All of the Jewish People Have a Share in Torah Study

There are thirteen psukim devoted to the making of the aron (ark). Why does the aron get more attention than any of the other objects that were being prepared for the mishkan (tabernacle)?


An answer can be found in Midrash Tanchuma:


When God instructed Moshe to build the mishkan, He used the expression “veasita”, “you shall make”. However, with regard to the aron, He said “veasu”, “they shall make”.


Why does God talk about all of Am Yisrael in relation to the building of the aron?


God wished to stress that the command applied to each and every Israelite alike. No one should have the excuse to say to his fellow: I contributed more to the aron so I have a greater stake in the Torah than you, since you hardly contributed anything you don’t have a share in the Torah.


For this reason, the Torah is compared to water (Yishayahu 51:1). Just as we are not ashamed to ask for a drink of water so too we should not be ashamed to ask to be taught Torah. No one should be able to say: I am a Torah scholar and the Torah is my hereditary privilege because my ancestors too were scholars but your ancestors were not scholars.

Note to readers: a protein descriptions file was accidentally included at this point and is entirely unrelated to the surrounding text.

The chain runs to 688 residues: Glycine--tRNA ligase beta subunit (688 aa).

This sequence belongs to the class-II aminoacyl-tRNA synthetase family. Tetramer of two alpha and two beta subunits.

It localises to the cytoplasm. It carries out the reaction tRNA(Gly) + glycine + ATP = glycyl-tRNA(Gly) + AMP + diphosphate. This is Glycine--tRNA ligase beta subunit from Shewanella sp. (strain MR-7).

That is why it is written (Devarim 33:4) “Torah tziva lanu Moshe, morasha kehillat Yaakov”, “The Torah that Moshe commanded us is an inheritance of the congregation of Yaakov”.


Any Jewish person who devotes himself to Torah has as much share in the Torah as the Kohen Gadol (High Priest).


Is it a coincidence that the making of the aron is stressed thirteen times, a lucky number in Judaism, the age that a boy officially commits himself to Torah and mitzvoth regardless of his background or who his ancestors were?